You were already a DJ in your youth. When was the turning point for you to make music professionally?
I would say that in the last two or three years I have lived only from and for music. Before that, I was an educator, and I've actually always had two jobs. I always liked being an educator at heart, but as soon as duty was over, I got in the car and went to the studio. Then on the weekends I was also on the road, and that's what my life looked like until a few years ago. At some point I came to a crossroad and I could either move up in the educational field or devote myself to music full-time. And I chose the second. It had always been a big thorn for me to play music in the evening when I was already completely exhausted. My social life suffered completely and I couldn't self-fulfill the way I would’ve liked. Now I'm very grateful that I can make my music and pursue my passions at the same time.
You founded the labels Sueslide, AIKUNA and CRYPT. How did it all come together and what was the idea behind it?
I hated sending out demos. I really hated it because I didn't know how it would be received by the labels. The policy is pretty strict and a lot of things get lost throughout the way. And if a demo ends up being heard, the release date is usually set for six months or a year later because everything is so far planned ahead. That was the moment when I knew: I don't want this - I'm starting my own label. I just want to release my music when it's ready. It should reflect my current style and not be put out half a year later.
And with you guys I have a great partner. From the beginning everyone from the team was nice and fully supported me! So it's also fun when I know that I'm in good hands with you guys. I get featured on your playlist or you support me with a social media post. That's all great.
That's great to hear. How did you first get in touch with dig dis!?
A good friend of mine from Berlin is working with you and I found it very fascinating how he built up his label with you. I was a bit hesitant at the beginning, but I don't regret the decision at all. For me, it's also the little things that are very important. I always got quick answers from you and could call you at any time. When streaming services became more and more important, I always got good advice from you. I also like the fact that you pay a lot of attention to the quality of the releases and don't let any mistakes slip through. For me, sometimes I finish the music and then just want to release it. You give me tips on how to get the best out of it.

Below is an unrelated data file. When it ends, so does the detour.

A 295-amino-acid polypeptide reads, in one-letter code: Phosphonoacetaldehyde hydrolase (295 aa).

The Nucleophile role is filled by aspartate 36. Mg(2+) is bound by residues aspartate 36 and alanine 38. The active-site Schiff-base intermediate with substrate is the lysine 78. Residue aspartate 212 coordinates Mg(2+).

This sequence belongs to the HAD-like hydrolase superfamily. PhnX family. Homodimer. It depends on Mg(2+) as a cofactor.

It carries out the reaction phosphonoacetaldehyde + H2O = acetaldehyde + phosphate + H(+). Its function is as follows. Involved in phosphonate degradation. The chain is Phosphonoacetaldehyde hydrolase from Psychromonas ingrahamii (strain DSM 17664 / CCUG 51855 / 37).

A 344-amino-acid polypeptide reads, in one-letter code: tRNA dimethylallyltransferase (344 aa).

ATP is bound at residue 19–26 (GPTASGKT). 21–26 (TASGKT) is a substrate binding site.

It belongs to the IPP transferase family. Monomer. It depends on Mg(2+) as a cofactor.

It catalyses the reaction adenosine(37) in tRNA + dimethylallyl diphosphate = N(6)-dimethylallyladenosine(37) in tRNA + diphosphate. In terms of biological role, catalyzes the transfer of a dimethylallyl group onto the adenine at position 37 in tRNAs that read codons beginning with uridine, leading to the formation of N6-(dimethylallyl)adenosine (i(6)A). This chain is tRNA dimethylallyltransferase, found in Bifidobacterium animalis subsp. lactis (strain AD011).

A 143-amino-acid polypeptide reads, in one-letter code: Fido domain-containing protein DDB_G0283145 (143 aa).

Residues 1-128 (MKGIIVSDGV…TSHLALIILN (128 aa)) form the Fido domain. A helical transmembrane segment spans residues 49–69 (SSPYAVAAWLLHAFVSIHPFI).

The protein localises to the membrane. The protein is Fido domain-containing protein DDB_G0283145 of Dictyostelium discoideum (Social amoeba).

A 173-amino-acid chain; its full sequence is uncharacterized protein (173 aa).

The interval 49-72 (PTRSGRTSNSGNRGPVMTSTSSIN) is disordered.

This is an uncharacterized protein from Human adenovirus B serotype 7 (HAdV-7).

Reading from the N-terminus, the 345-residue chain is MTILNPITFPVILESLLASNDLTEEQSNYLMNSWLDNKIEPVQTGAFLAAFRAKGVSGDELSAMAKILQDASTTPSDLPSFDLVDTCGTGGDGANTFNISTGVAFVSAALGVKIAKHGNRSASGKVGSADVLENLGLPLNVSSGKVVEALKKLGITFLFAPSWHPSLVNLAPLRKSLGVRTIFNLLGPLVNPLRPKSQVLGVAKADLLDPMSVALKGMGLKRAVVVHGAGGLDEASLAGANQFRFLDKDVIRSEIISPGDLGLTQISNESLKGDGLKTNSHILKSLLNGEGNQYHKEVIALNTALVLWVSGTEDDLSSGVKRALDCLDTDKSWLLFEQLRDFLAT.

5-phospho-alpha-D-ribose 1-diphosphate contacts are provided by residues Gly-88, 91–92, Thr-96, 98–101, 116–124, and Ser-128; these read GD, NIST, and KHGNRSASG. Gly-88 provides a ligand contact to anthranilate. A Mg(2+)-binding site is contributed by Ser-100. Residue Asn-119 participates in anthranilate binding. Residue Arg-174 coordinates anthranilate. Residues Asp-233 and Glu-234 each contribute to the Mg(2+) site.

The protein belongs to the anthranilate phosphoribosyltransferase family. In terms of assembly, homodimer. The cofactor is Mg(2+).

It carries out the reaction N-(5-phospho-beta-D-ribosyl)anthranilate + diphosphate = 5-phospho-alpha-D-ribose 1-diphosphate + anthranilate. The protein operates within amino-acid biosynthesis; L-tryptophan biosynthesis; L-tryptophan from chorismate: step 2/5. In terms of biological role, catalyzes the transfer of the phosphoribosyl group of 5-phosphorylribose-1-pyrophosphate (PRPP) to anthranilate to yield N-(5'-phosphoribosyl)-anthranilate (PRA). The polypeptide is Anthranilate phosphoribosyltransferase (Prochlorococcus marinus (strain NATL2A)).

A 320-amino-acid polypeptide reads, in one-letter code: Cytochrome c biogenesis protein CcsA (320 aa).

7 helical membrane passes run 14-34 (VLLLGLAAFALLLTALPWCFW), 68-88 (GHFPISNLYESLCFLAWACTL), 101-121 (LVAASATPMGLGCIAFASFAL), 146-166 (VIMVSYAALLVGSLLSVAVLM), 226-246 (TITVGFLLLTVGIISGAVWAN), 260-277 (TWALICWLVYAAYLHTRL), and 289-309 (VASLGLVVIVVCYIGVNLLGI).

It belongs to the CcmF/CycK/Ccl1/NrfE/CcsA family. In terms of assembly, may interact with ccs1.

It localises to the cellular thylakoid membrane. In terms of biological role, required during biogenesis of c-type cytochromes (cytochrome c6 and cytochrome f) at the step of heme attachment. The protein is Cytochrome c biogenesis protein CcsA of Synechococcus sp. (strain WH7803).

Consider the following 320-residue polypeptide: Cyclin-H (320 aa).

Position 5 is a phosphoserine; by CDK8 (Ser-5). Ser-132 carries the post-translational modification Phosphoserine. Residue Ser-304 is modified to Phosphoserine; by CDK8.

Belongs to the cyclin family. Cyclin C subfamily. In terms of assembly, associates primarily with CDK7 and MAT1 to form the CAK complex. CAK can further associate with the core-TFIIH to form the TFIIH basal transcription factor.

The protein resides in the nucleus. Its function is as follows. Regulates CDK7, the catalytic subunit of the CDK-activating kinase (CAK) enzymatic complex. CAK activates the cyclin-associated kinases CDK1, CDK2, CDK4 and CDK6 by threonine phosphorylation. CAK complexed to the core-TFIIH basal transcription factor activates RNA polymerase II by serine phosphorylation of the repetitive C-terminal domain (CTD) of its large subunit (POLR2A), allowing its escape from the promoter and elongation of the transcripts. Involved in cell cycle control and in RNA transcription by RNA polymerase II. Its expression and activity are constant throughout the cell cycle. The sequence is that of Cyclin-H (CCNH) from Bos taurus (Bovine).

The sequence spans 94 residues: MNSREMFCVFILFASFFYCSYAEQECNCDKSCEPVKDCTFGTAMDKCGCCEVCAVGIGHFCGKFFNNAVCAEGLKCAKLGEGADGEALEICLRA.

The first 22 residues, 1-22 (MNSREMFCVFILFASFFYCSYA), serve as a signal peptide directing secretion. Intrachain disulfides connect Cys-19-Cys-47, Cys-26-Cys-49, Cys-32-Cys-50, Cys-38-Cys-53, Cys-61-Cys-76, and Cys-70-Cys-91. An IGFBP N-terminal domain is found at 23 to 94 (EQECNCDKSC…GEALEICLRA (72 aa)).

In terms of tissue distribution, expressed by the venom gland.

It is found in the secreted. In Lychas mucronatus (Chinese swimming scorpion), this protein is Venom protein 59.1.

How do you divide your work as a label manager and artist? Is there a task that takes up a particularly large amount of time?
That's actually a good question. I certainly am a workaholic and have a very clear focus on the music. But I don't really have a routine where I get up early in the morning and do yoga or something. I just do whatever I have to do. Since it's really important to me to move forward with my music and build up my labels, I work on it almost every day.
I'm also pretty happy with your tool, because when it comes to creating a release, it gives me a good structure when to insert what and not to forget anything important, like artwork, press text and so on.
You produce music for yourself as well as remixes for other artists. What can't be missing from your creative process?
Coffee and cigarettes. *laughs* I have two fixed studio dates a week, which is very important to me. When I produce I need silence and can’t have people around me. There is no internet in the studio and I have my phone on airplane mode. I follow the impulses and try to let everything arise naturally.
Of course, there are evenings when I collaborate with other artists, but somehow those aren't the most productive sessions for me. Unfortunately, I can get distracted or thrown off my game pretty quickly.
You've had many gigs in different clubs like Odonien, Tresor or Ritter Butzke. Was there a show that particularly stuck in your memory?
Of course, every event is always nice in its own way, but I can still remember my first gig very clearly. It was like a knighthood for me back then. I opened the Psytrance stage at Fusion with my friend Ronnie. Standing on stage at the age of 17 with people standing all the way to the horizon was really magical. I was also very impressed and touched by the fact that we were given this chance as "kiddies". I am quite grateful for this experience.
What are your musical goals for the future?
I would like to become better. So this might sound a bit blunt, but I'd like to grow a bit as a producer and maybe understand other genres better technically. I just want to get better in general. I don't necessarily want to have X number of listeners on Spotify or frantically set any wide goals, but just grow myself and continue to pursue my passion.
Thank you Stephan for the nice interview and for your compliments to us. We are glad that we could help you grow with your labels.
If you are also interested in sharing your story about yourself and your daily music business life with us, then feel free to contact us anytime.